In conclusion, grid parity is a significant trend in renewables. And one well worth monitoring. However, when factoring in the requisite infrastructure build out above, may still have some obstacles to traverse before it can compete openly in the marketplace without strong government policy supporting the sector. 

 

Written by Gareth Foulkes-Jones

 

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Thank Gareth for the Post!
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Matt Chester's picture
Matt Chester on Jun 15, 2020

Whilst there has been a dramatic reduction in renewable costs globally, some countries have had a more pronounced drop than others. By way of example, the greatest cost reductions between 2010 and 2018 were witnessed by India, with an 80% reduction. This was closely followed by Italy with a reduction in cost of 78%. These dramatic reductions allowed both of these nations to place well in the 2018 G20 competitiveness charts. By contrast, Canada, Russia and Japan were the priciest within the G20 group of countries. With a higher module, installation and margin cost than anywhere else. 

If the high was 80% of a price drop, what was the scale of the more moderate / low price drops?

Bob Meinetz's picture
Bob Meinetz on Jun 15, 2020

Gareth, until renewables generate reliable electricity 24/7/365, your comparison suffers from false equivalence, i.e., comparing apples/oranges.

Though churning out creative LCOEs promising "grid parity" for their renewables clients has become a lucrative sideline for investment banks, no respectable economist takes them seriously.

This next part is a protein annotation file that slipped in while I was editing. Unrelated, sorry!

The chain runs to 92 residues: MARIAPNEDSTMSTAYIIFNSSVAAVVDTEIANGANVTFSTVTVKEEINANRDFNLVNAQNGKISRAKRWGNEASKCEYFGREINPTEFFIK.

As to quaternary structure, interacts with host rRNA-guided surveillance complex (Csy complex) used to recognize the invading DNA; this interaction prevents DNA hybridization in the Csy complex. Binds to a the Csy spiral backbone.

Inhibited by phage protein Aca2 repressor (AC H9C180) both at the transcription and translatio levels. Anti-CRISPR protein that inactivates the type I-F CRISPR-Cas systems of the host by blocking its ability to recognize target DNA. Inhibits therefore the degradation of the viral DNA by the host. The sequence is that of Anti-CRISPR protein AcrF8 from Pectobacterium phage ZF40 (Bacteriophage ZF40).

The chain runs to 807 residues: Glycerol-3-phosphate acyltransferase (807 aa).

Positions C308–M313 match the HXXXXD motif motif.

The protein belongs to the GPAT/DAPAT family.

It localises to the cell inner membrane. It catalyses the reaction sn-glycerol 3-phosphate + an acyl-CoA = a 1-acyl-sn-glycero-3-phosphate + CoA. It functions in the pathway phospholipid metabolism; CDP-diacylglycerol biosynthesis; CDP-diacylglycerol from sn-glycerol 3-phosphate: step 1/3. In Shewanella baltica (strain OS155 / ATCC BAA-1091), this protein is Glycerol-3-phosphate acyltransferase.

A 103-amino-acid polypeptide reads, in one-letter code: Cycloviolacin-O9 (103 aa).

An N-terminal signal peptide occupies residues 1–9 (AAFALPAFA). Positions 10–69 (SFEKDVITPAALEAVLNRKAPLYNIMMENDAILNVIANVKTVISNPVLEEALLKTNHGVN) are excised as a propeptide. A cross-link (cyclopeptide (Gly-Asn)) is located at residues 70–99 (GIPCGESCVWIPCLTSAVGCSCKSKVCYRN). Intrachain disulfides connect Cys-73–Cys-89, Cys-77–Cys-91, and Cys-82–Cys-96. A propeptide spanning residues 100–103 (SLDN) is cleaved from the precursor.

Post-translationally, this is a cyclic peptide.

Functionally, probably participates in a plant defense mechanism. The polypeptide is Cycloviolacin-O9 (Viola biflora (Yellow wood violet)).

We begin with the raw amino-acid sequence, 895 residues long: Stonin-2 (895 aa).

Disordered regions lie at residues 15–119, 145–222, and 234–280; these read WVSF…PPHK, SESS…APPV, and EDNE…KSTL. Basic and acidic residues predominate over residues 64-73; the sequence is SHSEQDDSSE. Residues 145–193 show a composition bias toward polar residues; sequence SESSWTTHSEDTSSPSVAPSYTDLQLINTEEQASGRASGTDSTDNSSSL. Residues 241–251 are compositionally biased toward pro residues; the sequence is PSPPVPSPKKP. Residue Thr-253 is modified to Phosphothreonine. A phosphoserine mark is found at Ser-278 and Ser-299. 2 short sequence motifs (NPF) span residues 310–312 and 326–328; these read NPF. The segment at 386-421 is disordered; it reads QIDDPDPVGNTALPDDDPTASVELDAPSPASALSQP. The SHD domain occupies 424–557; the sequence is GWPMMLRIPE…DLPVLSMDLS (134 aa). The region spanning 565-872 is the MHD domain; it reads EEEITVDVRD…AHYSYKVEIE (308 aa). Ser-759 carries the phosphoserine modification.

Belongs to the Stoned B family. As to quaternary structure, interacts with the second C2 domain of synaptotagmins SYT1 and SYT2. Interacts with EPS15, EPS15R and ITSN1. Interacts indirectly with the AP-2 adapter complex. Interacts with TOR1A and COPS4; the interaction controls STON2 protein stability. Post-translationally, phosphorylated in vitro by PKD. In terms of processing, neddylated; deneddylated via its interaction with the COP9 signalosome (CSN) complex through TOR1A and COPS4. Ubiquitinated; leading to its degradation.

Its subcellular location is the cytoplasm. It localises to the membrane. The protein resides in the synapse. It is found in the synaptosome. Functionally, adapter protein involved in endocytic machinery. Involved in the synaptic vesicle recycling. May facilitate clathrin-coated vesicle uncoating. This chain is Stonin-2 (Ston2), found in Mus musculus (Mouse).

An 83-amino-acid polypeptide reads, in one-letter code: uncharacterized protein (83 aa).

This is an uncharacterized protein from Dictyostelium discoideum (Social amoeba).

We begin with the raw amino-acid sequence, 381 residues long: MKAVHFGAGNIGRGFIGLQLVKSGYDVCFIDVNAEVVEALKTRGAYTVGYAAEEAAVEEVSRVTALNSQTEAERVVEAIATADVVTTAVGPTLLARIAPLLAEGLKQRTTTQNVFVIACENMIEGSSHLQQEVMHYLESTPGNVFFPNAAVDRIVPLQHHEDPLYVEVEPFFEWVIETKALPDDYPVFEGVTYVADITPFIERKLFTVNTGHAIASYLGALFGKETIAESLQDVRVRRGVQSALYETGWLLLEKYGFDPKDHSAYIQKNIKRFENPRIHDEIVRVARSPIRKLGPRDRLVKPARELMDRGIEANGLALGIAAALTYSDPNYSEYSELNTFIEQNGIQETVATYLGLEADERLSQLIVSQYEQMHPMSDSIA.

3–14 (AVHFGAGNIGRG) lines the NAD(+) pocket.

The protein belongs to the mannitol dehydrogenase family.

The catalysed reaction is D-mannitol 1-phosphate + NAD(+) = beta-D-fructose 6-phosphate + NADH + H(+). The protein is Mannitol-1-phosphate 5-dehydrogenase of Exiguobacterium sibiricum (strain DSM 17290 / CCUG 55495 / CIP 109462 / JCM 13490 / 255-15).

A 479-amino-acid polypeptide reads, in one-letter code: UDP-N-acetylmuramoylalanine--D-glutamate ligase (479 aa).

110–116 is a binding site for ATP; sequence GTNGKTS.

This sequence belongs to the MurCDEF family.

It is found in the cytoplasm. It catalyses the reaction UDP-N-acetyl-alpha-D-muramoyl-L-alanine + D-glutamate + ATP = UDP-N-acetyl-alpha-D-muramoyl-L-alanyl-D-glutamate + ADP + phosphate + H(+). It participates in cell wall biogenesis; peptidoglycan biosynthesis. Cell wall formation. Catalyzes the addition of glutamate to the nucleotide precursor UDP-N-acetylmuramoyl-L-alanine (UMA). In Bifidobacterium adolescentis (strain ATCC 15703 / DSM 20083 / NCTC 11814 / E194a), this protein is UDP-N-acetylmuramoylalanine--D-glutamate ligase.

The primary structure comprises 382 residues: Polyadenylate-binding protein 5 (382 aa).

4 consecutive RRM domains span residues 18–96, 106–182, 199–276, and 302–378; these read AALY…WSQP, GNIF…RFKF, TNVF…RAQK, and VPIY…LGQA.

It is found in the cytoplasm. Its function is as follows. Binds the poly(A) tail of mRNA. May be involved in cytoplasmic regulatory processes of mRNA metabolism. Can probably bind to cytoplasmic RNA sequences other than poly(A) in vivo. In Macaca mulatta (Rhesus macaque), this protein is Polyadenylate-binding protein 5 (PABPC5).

Gareth Foulkes-Jones's picture
Gareth Foulkes-Jones on Jun 16, 2020

Hi Bob. Thank you for taking the time to read my article and to respond. I really do appreciate it!

This fondly reminds me of the discussions I used to have with Dr. Kimm, Chairman of the South African Nuclear Corporation.

I acknowledge that 24/7/365 generation is problematic at this juncture. There you are absolutely right! Hence the objective to achieve an energy mix between various renewable techs. All that aside however, there is certainly alot to be said for the steady power of base load.

This is also why I acknoweldged in the article that many renewable market participants are conveniently overlooking the major costs attached to the storage needed for renewables to address this particular point when speaking of grid parity. 

Therefore, I agree that if one were to argue grid parity now. That would be misleading.

However, grid parity as an evolving trend I do maintain. Especially in the likes of the European Union. Where the Green Deal is already being actioned upon, and will see vast resources poured into the infrastructure needed to maintain a stable grid.

Once again, thank you for taking the time to write. I know we represent different parts of the industry. But its a true delight to always speak to learned men such as yourself! 

Please have a truly excellent day!